Why spill-over events could cause the emergence of future pandemics
Spill-over refers to transmission of pathogens from vertebrate animals to humans.
This means the host’s immune system is naïve to the pathogen and can suffer serious pathology. The process of spill-over might be direct from a single animal host or through an intermediate host and may take years to take hold and adapt to the new hosts, finally leading to genetic evolution, enabling a secondary epidemiological cycle in humans and, in some cases, persistence.
This is a chance event rather than a normal part of a zoonotic cycle. The human population expanding into wildlife habitats, increasing human interaction with domestic and wild/exotic animals, increased travel and movements of humans and animals, globalization of food supply, and climate change are some of the factors associated with emergence of spill-over events.
In the last two decades, there have been a number of spill-over events related to the novel corona viruses. SARS-CoV-1, which originated from bats, passed into humans through intermediate racoon dog or civet cat. Strong and rapid public health measures and massive culling of civet cats abruptly stopped the spread.
SARS affected 29 countries, with more than 8,000 cases, 774 deaths, and the economic impact was estimated to be around $30-$140 billion. MERS (Middle Eastern respiratory syndrome), yet another disease cause by another novel coronavirus, was first identified in Saudi Arabia in 2012. It is believed the virus spread from bats to camels and then from camels to humans. Although this remains a hypothesis.
From 2012, there have been >2,000 cases and 858 deaths in 27 countries, but mostly from the Middle East.
The current Covid-19 pandemic, which is also caused by infection with another novel coronavirus (SARS-COV-2), was first detected in the Wuhan city of Hubei province in China. Epidemiological investigation identified that about 100 of the initial Covid-19 patients had exposure to the Hunan seafood wholesale market at Wuhan city in China. The SARS-CoV-2 virus is 96% identical at the whole-genome level to a coronavirus isolated from horseshoe bat (Rhinolophus affinis) in Yunan province in China and its evolution suggests common ancestry around 50 years ago.
However, coronaviruses are common across multiple vertebrate species and other hosts cannot be ruled out for SARS-CoV-2 at this stage. Malayan Pangolin also shared 91% identical sequence at full genome level, but further phylogenetic analysis suggests that the human SARS-COV-2 responsible for the current pandemic was unlikely to have come directly from pangolins. Subsequently, the SARS-COV-2 has been detected in a number of animals, including three dogs (two in Hong Kong, and one in North Carolina), four cats (one in each of Hong Kong, France, Belgium, and the US), three tigers and four lions in the Bronx Zoo in New York, and 10 mink farms in Netherlands and Denmark.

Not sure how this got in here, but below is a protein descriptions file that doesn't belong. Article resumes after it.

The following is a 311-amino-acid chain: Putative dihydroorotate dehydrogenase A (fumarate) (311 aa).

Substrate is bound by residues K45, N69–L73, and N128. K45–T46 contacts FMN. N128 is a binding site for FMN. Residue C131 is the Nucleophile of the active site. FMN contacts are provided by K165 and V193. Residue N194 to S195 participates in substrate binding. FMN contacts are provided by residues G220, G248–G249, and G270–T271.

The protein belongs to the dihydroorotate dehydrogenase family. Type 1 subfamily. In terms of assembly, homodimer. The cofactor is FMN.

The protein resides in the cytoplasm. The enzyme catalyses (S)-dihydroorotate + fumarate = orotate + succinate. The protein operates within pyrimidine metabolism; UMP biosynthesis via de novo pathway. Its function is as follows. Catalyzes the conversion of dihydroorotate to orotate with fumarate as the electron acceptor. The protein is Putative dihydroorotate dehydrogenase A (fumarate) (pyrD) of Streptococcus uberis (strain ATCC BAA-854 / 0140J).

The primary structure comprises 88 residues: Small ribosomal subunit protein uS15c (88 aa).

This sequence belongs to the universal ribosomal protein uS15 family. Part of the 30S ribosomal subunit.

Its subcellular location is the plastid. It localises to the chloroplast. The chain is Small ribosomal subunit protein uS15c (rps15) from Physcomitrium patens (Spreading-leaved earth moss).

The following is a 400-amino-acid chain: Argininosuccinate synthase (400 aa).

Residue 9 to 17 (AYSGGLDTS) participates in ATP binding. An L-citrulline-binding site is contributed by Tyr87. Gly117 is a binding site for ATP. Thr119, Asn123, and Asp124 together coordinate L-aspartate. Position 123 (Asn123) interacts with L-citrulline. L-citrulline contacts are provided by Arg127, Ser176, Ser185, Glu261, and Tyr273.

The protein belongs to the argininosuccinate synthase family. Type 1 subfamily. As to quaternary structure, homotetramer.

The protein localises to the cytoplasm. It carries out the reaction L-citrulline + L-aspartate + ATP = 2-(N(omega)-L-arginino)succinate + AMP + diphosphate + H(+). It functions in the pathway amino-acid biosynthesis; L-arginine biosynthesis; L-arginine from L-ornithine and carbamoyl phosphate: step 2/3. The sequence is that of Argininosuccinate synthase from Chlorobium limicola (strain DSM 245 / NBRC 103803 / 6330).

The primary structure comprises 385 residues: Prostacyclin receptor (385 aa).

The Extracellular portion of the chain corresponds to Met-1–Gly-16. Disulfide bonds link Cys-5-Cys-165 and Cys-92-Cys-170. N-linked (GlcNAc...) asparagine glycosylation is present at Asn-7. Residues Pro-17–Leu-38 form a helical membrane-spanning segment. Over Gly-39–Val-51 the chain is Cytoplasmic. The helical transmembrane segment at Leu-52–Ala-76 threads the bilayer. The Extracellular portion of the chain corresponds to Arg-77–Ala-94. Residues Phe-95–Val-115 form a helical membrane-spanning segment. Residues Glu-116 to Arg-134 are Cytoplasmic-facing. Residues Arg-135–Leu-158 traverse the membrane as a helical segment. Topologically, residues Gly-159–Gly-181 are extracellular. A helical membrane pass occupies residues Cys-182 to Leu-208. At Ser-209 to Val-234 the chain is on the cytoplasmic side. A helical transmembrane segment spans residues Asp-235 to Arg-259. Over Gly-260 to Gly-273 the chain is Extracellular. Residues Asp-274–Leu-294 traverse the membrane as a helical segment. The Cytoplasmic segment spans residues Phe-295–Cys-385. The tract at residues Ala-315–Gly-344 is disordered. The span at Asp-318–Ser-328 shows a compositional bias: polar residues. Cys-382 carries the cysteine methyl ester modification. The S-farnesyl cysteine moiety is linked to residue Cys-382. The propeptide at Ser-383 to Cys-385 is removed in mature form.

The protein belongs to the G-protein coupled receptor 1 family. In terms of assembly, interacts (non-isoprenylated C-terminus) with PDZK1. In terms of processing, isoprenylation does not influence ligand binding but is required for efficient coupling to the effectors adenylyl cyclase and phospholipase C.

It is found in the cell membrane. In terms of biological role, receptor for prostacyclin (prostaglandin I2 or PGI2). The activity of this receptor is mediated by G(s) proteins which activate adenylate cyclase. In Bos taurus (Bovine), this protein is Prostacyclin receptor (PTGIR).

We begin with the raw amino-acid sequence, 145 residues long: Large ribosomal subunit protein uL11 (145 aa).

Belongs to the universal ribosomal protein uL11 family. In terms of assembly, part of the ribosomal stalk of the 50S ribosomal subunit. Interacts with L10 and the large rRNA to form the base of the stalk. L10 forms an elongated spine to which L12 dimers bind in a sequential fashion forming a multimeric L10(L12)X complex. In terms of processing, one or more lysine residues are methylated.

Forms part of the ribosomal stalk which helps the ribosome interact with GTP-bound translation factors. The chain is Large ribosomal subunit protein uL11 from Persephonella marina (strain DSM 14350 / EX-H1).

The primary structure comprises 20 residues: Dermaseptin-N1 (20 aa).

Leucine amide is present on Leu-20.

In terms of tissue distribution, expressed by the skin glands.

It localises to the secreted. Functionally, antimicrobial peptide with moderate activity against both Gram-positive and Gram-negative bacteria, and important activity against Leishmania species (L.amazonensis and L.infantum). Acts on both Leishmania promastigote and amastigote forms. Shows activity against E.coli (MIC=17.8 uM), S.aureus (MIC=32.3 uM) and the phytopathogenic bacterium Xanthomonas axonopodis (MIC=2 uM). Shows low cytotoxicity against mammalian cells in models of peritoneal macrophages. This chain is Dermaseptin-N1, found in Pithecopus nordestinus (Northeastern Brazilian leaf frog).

However, there is not enough evidence to suggest transmission of infection from animals to humans.
Spill-over in the context of Bangladesh
We have had multiple spill-over events in the past in Bangladesh. Nevertheless, many spill-over events in Bangladesh never got enough airtime. Nipah is a classic example of a zoonotic disease that continues to cause recurrent spill-over events in Bangladesh. Nipah is an emerging zoonotic disease cause by the Nipah virus.
Fruit bats (Pteropus giganteus) are the only natural reservoir for Nipah, which is transmitted to humans through spill-over events. It was first identified in 1998 in the Nipah village of Malaysia (hence the name), where the virus jumped from bats to pigs and then from pigs to humans.
Nipah since then has not been identified in Malaysia. In 2001, Nipah was identified in Bangladesh for the first time.
In Bangladesh, it is believed that the virus spreads from fruit bats to humans through drinking of raw date palm juice. Date palm juice is a delicacy in Bangladesh and research has demonstrated that there is a clear link between human Nipah infection and drinking date palm juice contaminated with bat urine and faecal content in Bangladesh.
Nipah continues to cause small outbreaks, often once every one to two years in Bangladesh, but the fatality rate is very high, sometimes reaching up to>90%. Most recently, in 2018, there was one in Kerala, India which caused 17 deaths.
We have also had spill-over events associated with the highly pathogenic novel H5N1 avian influenza (commonly called bird flu) and the pandemic (H1N1) 2009 influenza (swine flu) viruses in Bangladesh. These are both caused by influenza viruses, and have resulted from spill-overs between wildlife to domestic animals and then from domestic animals to humans.
This is not the first pandemic and will not be the last one.
Spill-over events remain a significant cause for the emergence of future pandemics. Our ability to predict future spill-over events will be dependent on sustained international collaboration and multi-sectoral coordination, a high level of political commitment, and strong public infrastructure, including enhanced surveillance on human-animal interfacing.
Dr Najmul Haider is Post-doctoral Researcher, Royal Veterinary College, University of London, UK. Dr Nusrat Homaira is Senior Lecturer (Respiratory Epidemiology), University of New South Wales, Sydney, Australia. Dr Rumi Ahmed Khan is Associate Professor, UCF College of Medicine, USA.